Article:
Canónigo, the mother of all desserts
Canonigo cantabria casa cayo potes
Canónigo from Casa Cayo restaurant, Potes

Another highlight from the Liebana Valley in Cantabria is the fantastic Canónigo.  A type of fluffy meringue cake floating in a creamy custard with side notes of lemon and cinnamon topped with caramel. An almost “out of your body” experience if you have the sweet tooth! It’s quite similar to a French dessert called Île flottante but with a tad more aromatics. This smooth and fluffy dessert is typical and in pretty much every restaurant from the Liebana Valley, so make sure to keep some space for dessert if you pass by.

Blue cheese heaven

Spanish Blue Cheese PiconNext stop is the famous blue cheeses from the Picos de Europa, each region having their own variations; Cantabria has the Picón, Castilla y León the Valdeón and Asturia has the superstar of all Spanish blue cheeses el Cabrales and a newcomer called de la Peral. They are all fantastic blue cheeses aging in the caves with a perfect setup to produce a top quality blue cheese; a high humidity index, cold temperatures and natural Penicillium that gives the cheese it’s perfect marble blue color. Although the Cabrales, a protected denominacion de origin (DOP) is without contest the strongest and stinkiest of them all, a pure joy for blue cheese enthusiasts.

Cheese picos de europa

Those cheeses are mainly made of cow milk (more than 90%) with a finishing touch of wild goats milk and sheep’s milk. Originally created artisanally in the farmer’s stone cabins up in the mountains to preserve the milk collected from the warmer months. Later on, used to “camouflage” a piece of meat past its prime time… Today you’ll find many dishes in this region where those blue cheeses are involved like the escalopines al Cabrales (Beef Escalopes in Cabrales sauce), the tallarines al Cabrales (blue cheese pasta), tortos de maíz con Cabrales (*see below – a corn pancake with Cabrales and apple purée or caramelized onion), potato wedge with blue cheese sauce, etc.

Asturia the land of Cider

cidreguyAlthough its origin dates back from the Middle Ages in Cantabria, today’s production is mainly in Asturias which makes 80% of the cider in Spain. It’s practically impossible to pass by without making a stop at one of their many sidrerias. Restaurants around Asturias region are mostly called sidreria and wherever you’ll end up, you’ll get the “show” that comes with it. The art of pouring the cider in Spain is quite an event! The waiters pour it from the highest their arm allows it inside a much lower 45 degrees inclined glass. This method is help bring out the natural from the fermentation endogenous carbon and enhance all the flavors and aromas. It’s also imitating the way the fresh cider comes out from the barrels and recreate this thin foam.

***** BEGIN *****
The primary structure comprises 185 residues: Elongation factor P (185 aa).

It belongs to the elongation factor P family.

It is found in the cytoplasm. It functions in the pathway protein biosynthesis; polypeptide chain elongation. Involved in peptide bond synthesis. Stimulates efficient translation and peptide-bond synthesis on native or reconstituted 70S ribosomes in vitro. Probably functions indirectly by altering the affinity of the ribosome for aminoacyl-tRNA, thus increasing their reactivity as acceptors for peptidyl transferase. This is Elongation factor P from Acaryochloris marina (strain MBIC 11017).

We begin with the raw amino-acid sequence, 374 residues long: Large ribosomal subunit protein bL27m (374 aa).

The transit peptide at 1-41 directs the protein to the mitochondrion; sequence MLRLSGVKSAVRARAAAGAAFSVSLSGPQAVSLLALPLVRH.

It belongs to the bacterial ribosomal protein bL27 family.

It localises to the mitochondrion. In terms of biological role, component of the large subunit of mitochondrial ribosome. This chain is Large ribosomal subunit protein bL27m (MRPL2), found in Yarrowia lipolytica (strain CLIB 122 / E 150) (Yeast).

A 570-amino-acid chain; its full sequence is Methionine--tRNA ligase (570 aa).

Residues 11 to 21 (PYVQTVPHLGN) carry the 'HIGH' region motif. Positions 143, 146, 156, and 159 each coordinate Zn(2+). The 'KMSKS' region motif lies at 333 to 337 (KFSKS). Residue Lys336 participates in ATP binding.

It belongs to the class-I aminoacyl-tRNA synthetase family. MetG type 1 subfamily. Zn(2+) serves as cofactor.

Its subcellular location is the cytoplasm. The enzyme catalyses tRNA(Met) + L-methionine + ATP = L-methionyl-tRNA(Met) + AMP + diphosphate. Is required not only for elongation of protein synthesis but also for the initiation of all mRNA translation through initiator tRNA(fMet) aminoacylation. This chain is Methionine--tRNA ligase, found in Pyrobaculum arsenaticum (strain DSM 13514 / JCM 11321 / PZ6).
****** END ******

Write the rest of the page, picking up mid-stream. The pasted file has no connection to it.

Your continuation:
In the Cantabria region they use a different method to serve cider. A system fixed often at the entrance of bars or on the tables themselves to serve the whole cider bottle with extra pression.

This special cider is called natural which means in other word; without added gas. However with the help of this special instrument you’ll get a few seconds of light bubbles and all the aromas you need. The cider here is nothing like any other you’ll find around the globe, it’s slightly frizzy and they don’t add any type of sugar or taste enhancers. Its feels and taste like it’s name: natural.

Fabada Asturiana


This famous plate is known around Spain as “comfort food” by excellence or as they call it: un plato de toda la vida. Eaten mostly in cooler months, you can easily find cans of it in any supermarket around Spain. It’s a fast, cheap and fulfilling way to get through winter, plus it’s succulent. It’s name literally means “bean stew” and it’s an inevitable to try if you pass by Asturias. Fabada is quite similar to the Cantabria stews described earlier, the main difference here would be it’s color. The responsible is the added saffron or sweet paprika (pimentón dulce) giving it a richer color. It’s not a complex recipe, the importance to make a good Fabada lies in the quality of its ingredients followed by a nice long cooking session in a large clay pot. A definite pleasure for bean stew lovers.


Cachopo asturias gastronomy veal

The simplest description for this meal would be a two smashed veal steak filled with cheese and ham surrounded with a crunchy fried breadcrumb resembling a gargantuan schnitzel. And who doesn’t like schnitzels? It’s always coming in a “super size” format meaning you better share it between 3 or 4 persons. They do have different styles of Cachopo some with iberic ham or different style of cheeses and even non veal ones with pork or fish. You can find this dish only in Asturias and it’s usually paired with a nice cider! A dreamy fest for meat lovers.

Tortos de Maíz


Another Asturian speciality is a small corn pancake fried in olive oil and topped with whether blue cheese, shredded chorizo, meat, egg, seafood or anything you’d like. Influenced by the Mexican panuchos mexicanos they are used in so many ways and terribly easy to make. A simple mix of corn flour, water and salt and there you have a nice gluten free base to anything you can imagine. This plate with a mix of Cabrales with apple purée and the other with caramelized onions was from a nice little village called Bulnes only reachable by funicular in the middles of the Picos de Europa. A must go to!

madrilenas picos de europa
Madrileñas (wooden shoes) from the region as a bread bowl

To finish this post on funny note! Here’s a nice welcoming goat from the Picos de Europa.


Enjoy the ride!

Picos de Europa, Spain Food